For any personal data that an external service provider collects from your staff and learners, the provider is the data controller.  As such, you are not responsible for data protection compliance with regard to that data, rather, the provider is responsible.  However, it is recommended that because of the nature of the relationship between the institution and the learner or staff member, there is an obligation on the institution to make users aware of the risks associated with using social networking sites and making their private information available online.

IT support staff are central to implementing and maintaining a culture of compliance with regard to data protection and the privacy of individuals.  Security is a core responsibility.  It is when exercising this responsibility that possible breaches of data protection and privacy may be disclosed in the Facebook environment.

Social Networking as an Educational Tool

College staff may play a key role in implementing Social media learning and teaching platforms by means of social networking tools.  Issues can arise with regard to expectations of privacy.  Users may assume that the environment provides a higher level of privacy than is actually the case based on the default privacy settings.  “I thought it was a private group” is a common remark. 

For example, learning resource staff may choose to communicate with learners using Facebook, but some learners may not wish to sign up because they have privacy concerns.  There have also been incidents in which apparently technically aware learners have put home address details on their Facebook page and then disclosed that they will be going away on holiday.  If staff recommend that learners use these tools, they should make sure that learners are aware of how to protect their own privacy.  Learners should be aware of what they have signed up to, particularly with regard to how Facebook may use their data.

The onus is on your institution to inform learners of the risks and of the rights of the external service to hold and use their data. If a learner is uncomfortable with this, they should be offered alternatives.

Staff should acquaint themselves with the principles of fair and lawful processing of personal data.  They should also alert users to the risks of sharing personal data on social networking teaching platforms.

Data Protection & Facebook: Our Tips

  • Make sure staff are aware of the principles of fair and lawful processing of personal data.
  • Make learners aware of the risks of using Facebook.
  • Make learners aware of how to protect their privacy on Facebook.
  • Offer learners alternatives to using Facebook.

6. Copyright and Sharing Other People's Stuff

Facebook encourages contributions by users.  If employees, as part of their employment, contribute content on work related matters in their working hours, it is likely that under UK copyright law the content they contribute will belong to their employer. 

With a number of copyright owners, identification of individual authors may be a very important issue but at the same would prove to be difficult if their individual contributions are not distinct.  Therefore, it is recommended that these issues are addressed early on in the process of adopting Facebook as an educational tool.

Suggested techniques to help avoid copyright confusion include having a policy on copyright ownership from the outset.  This will make it clear to staff and learners who owns what in terms of intellectual property when material is jointly created.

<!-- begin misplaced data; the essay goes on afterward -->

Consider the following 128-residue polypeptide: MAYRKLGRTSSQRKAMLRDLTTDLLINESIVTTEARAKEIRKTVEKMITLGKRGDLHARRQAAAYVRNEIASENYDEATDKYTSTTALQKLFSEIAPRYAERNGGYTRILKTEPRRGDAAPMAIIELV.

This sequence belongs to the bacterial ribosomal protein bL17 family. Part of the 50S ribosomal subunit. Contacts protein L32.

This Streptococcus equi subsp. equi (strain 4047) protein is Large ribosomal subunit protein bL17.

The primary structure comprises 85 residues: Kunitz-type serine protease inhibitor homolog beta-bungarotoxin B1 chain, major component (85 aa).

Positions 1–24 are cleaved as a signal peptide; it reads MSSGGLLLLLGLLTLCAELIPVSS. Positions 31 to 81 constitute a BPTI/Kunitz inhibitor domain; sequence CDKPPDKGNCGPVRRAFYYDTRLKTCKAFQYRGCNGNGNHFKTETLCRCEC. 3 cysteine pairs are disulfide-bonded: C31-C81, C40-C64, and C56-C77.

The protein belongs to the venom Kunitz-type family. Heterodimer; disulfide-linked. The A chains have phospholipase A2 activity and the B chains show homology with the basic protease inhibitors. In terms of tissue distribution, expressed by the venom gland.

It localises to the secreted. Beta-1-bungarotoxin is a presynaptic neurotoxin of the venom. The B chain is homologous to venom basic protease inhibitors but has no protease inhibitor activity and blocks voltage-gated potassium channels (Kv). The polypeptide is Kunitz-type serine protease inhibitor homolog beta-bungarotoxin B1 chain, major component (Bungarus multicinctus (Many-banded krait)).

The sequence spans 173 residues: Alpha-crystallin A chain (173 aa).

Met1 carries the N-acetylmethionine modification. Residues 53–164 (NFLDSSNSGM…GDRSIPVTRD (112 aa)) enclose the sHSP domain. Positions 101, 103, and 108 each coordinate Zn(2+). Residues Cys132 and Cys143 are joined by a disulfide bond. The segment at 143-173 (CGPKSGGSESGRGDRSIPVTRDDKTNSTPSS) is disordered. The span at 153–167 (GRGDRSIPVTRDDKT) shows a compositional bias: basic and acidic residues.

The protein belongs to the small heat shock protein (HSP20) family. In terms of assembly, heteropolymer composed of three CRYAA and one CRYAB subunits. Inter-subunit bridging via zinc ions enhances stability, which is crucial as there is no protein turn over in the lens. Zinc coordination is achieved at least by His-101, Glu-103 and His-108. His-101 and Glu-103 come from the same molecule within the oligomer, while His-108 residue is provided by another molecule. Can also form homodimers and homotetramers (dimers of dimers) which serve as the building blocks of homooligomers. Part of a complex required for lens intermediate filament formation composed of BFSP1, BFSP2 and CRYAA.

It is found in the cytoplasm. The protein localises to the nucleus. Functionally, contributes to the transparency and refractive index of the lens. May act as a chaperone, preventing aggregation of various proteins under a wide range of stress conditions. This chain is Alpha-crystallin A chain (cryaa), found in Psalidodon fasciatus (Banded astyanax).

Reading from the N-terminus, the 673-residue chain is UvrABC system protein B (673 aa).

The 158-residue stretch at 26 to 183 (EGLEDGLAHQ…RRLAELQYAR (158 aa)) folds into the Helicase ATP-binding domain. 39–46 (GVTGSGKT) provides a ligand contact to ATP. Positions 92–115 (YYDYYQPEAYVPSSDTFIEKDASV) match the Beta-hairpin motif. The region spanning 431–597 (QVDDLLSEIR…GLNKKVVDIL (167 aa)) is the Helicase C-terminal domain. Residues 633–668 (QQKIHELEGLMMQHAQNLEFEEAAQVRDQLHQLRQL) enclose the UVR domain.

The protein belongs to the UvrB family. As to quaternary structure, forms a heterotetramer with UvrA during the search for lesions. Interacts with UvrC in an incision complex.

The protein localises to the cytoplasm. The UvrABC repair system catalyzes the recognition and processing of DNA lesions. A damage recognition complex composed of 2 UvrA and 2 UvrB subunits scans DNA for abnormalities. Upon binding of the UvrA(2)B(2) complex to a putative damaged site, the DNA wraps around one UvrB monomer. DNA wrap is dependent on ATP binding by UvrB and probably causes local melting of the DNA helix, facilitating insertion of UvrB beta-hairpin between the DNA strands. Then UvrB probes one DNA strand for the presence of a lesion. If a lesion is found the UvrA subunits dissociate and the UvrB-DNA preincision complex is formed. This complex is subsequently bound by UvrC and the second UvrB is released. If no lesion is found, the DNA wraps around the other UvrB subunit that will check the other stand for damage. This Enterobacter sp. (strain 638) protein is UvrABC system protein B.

Infringing other people’s copyright is also a risk with Facebook.  Publishing images and other content without the permission of the owner can be damaging.  Increasing awareness of the risks of copyright infringement for users should be part of the preparation for its use by learners and staff.

Copyright & Facebook: Our Tips

  • Establish a clear policy on copyright ownership from the outset.
  • Raise awareness amongst staff and learners about the risks of copyright infringement.

7. Hosting Liability


The essence of Social media is the ability of a user to publish and edit content.  Liability can arise for the posting of inaccurate, defamatory and copyright infringing content.  Risks can also arise for actions by staff or learners for bullying, harassment and stalking carried out through the medium of Facebook.

Inaccurate Information

Where colleges lack the resources to verify the accuracy or completeness of the information or to edit the content prior to uploading it, there is a risk that the content submitted is inaccurate or misleading.  The risks associated with inaccurate information include the possibility that the college could be held liable if users act based on the inaccurate information published.

Defamatory Content

Use of Facebook is usually on a non controlled basis - i.e. no editorial control is carried out before content is published.  UK defamation laws therefore will apply to the published content as will the “notice and take down" principle established and reaffirmed in UK case law.

Employers also recognise the value of blogs and increasingly encourage blogging (for example, for research or as a marketing tool) by their employees.  Similar situations at colleges could place them at risk of being held vicariously liable for the actions of their employees with regard to defaming statements made on the social networking platform. 

Defamation is, essentially, concerned with the publication of lies or untruths and a defamatory statement is one which lowers the claimant in the estimation of right thinking members of society.